Spacer 404 is disposed between sleeve guide 394 and washer 100 of bolt 98 to act as a stop for the upward axial movement of flange portion 90 of non-orbiting scroll member 66. Partition 22 abuts the top surface of spacer 404 of sleeve guide 394 so that the position of seal interface 106 for outer seal 84 and seal interface 108 (FIG. 1) for inner seal 86 are accurately located. Outer seal 84 and inner seal 86 are annular L-shape seals which require tight controls on the amount of axial movement for non-orbiting scroll member 66. By having spacer 404 act as an upper stop for flange portion 90 of non-orbiting scroll member 66 and then locating the position of partition 22 and thus seal surfaces 106 and 108 by having partition 22 abut spacer 404, the amount of axial movement of non-orbiting scroll member 66 can be controlled to the amount necessary for the proper functioning of outer seal 84 and inner seal 86. Similar to the embodiment illustrated in FIG. 4, seal interface 106 or seal interface 108 can be utilized for the upper stop for non-orbiting scroll member 66 in this embodiment.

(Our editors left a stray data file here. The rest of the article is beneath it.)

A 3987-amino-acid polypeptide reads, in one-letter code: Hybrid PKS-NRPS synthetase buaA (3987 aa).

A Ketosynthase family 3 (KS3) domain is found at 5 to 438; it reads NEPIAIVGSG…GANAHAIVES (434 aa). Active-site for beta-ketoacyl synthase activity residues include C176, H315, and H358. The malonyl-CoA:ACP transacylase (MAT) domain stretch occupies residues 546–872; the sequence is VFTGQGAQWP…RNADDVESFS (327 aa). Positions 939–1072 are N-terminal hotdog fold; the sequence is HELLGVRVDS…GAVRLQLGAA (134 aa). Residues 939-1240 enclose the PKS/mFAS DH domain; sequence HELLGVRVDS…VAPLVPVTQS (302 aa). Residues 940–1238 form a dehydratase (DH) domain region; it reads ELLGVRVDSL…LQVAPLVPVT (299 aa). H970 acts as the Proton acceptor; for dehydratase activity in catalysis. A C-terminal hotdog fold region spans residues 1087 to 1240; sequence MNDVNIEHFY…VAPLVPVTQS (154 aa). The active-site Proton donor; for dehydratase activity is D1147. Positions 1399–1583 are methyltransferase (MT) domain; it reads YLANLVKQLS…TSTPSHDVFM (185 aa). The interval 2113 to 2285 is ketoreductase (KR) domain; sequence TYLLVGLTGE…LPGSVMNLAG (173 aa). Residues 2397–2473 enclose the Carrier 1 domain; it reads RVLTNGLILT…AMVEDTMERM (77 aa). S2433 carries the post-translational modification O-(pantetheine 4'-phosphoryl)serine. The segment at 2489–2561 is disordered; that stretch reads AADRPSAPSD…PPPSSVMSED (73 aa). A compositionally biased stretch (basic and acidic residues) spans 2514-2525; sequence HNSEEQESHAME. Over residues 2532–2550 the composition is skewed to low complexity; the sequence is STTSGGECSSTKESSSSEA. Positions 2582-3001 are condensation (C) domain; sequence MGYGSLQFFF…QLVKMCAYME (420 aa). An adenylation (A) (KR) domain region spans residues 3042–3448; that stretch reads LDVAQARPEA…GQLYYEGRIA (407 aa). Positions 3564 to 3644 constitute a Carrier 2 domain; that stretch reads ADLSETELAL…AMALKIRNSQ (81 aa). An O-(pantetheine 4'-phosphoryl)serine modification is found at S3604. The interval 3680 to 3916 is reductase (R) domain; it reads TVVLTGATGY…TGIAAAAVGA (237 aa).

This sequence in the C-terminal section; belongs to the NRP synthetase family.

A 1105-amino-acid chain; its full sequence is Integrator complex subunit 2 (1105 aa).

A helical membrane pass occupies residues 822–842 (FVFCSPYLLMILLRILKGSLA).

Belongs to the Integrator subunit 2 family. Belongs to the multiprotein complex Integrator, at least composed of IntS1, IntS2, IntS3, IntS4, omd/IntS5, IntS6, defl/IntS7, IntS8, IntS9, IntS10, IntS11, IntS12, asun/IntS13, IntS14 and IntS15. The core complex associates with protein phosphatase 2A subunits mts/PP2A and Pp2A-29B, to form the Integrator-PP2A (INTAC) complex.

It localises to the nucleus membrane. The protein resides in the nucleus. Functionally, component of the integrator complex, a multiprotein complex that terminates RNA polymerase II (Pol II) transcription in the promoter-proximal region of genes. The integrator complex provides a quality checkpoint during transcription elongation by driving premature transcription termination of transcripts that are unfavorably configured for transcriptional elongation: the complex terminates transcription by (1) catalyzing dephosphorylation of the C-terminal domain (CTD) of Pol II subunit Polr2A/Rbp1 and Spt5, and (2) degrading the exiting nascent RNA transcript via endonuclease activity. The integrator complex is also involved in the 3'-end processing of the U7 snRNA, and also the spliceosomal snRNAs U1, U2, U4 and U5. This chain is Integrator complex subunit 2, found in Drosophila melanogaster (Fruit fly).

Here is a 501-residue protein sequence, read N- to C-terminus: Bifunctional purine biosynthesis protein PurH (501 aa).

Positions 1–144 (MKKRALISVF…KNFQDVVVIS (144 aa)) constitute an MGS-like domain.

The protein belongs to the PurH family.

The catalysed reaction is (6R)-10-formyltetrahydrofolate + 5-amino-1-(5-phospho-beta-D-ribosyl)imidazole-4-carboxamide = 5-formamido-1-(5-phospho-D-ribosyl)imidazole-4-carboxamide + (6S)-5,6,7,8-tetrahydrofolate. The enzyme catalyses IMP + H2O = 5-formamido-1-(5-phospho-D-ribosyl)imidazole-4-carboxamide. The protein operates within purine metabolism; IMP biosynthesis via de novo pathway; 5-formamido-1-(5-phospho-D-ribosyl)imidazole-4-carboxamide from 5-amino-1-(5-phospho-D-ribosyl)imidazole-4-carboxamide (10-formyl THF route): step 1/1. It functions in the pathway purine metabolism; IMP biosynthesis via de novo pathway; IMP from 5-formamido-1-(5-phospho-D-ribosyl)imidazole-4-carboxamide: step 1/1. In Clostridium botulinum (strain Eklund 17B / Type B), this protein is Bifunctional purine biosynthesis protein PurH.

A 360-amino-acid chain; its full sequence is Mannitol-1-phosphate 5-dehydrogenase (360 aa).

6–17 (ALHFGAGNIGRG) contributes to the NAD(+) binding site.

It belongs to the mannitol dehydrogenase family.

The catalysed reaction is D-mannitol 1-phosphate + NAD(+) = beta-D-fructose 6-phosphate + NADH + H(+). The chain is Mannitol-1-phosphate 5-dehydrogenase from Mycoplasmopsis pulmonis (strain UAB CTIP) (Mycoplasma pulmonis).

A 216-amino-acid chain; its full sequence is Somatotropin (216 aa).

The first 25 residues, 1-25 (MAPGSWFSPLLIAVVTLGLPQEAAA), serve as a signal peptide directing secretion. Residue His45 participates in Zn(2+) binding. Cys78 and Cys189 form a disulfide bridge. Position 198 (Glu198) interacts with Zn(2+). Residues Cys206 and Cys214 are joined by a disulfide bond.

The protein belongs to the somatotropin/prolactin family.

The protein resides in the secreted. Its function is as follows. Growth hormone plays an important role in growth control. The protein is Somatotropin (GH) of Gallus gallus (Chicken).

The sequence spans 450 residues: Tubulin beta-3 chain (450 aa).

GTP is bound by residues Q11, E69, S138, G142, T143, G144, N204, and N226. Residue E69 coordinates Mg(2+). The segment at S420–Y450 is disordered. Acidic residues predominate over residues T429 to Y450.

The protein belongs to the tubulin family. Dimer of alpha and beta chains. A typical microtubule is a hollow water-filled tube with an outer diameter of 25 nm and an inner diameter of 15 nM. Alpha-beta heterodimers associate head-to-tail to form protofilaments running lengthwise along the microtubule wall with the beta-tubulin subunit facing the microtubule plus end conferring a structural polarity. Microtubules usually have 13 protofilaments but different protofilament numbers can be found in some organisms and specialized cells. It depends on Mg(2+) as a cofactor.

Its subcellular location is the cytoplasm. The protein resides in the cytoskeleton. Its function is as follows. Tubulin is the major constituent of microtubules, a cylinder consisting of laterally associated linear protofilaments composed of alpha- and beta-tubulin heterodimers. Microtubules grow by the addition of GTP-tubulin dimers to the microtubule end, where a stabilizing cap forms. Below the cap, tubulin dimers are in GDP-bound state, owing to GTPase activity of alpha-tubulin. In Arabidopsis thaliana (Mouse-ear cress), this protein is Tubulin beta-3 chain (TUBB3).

Referring now to FIG. 7, a scroll mounting system in accordance with another embodiment of the present invention. An elongated cylindrical sleeve guide 494 is fitted within opening 92 of flange portion 90 of non-orbiting scroll member 66. The lower end 496 of sleeve guide 494 is seated on main bearing housing 24. A bolt 498 having a flange 504 extends through an axially extending bore 502 provided in sleeve guide 494 and into a threaded opening provided in main bearing housing 24. As shown, bore 502 of sleeve guide 494 is of a diameter greater than the diameter of bolt 498 so as to accommodate some relative movement therebetween to enable final precise positioning of non-orbiting scroll member 66. Once non-orbiting scroll member 66 and, hence, sleeve guide 494 have been precisely positioned, bolt 498 may be suitably torqued thereby securely and fixedly clamping sleeve guide 494 between main bearing housing 24 and flange 504. Flange 504 serves to ensure uniform circumferential loading on sleeve guide 494 thereby avoiding any potential shifting of sleeve guide 494 during the final torquing of bolt 498. It should be noted that as shown in FIG. 7, the axial length of sleeve guide 494 will be sufficient to allow non-orbiting scroll member 66 to slidably move axially along sleeve guide 494 in a direction away from orbiting scroll member 54, thereby affording an axially compliant mounting arrangement. Substantially identical sleeve guides 494, bolts 498 and flanges 504 are provided for the other flange portions 90. The amount of separating movement can be relatively small (e.g., on the order of 0.005″ for a scroll 3″ to 4″ in diameter and 1″ to 2″ in wrap height) and, hence, the compressor will still operate to compress fluid even though the separating force resulting therefrom may exceed the axial restoring force such as may occur on start-up. Because the final radial and circumferential positioning of non-orbiting scroll member 66 is accommodated by the clearances provided between bolts 498 and the associated sleeve guides 494, the threaded openings in main bearing housing 24 need not be as precisely located as would otherwise be required, thus reducing the manufacturing costs associated therewith.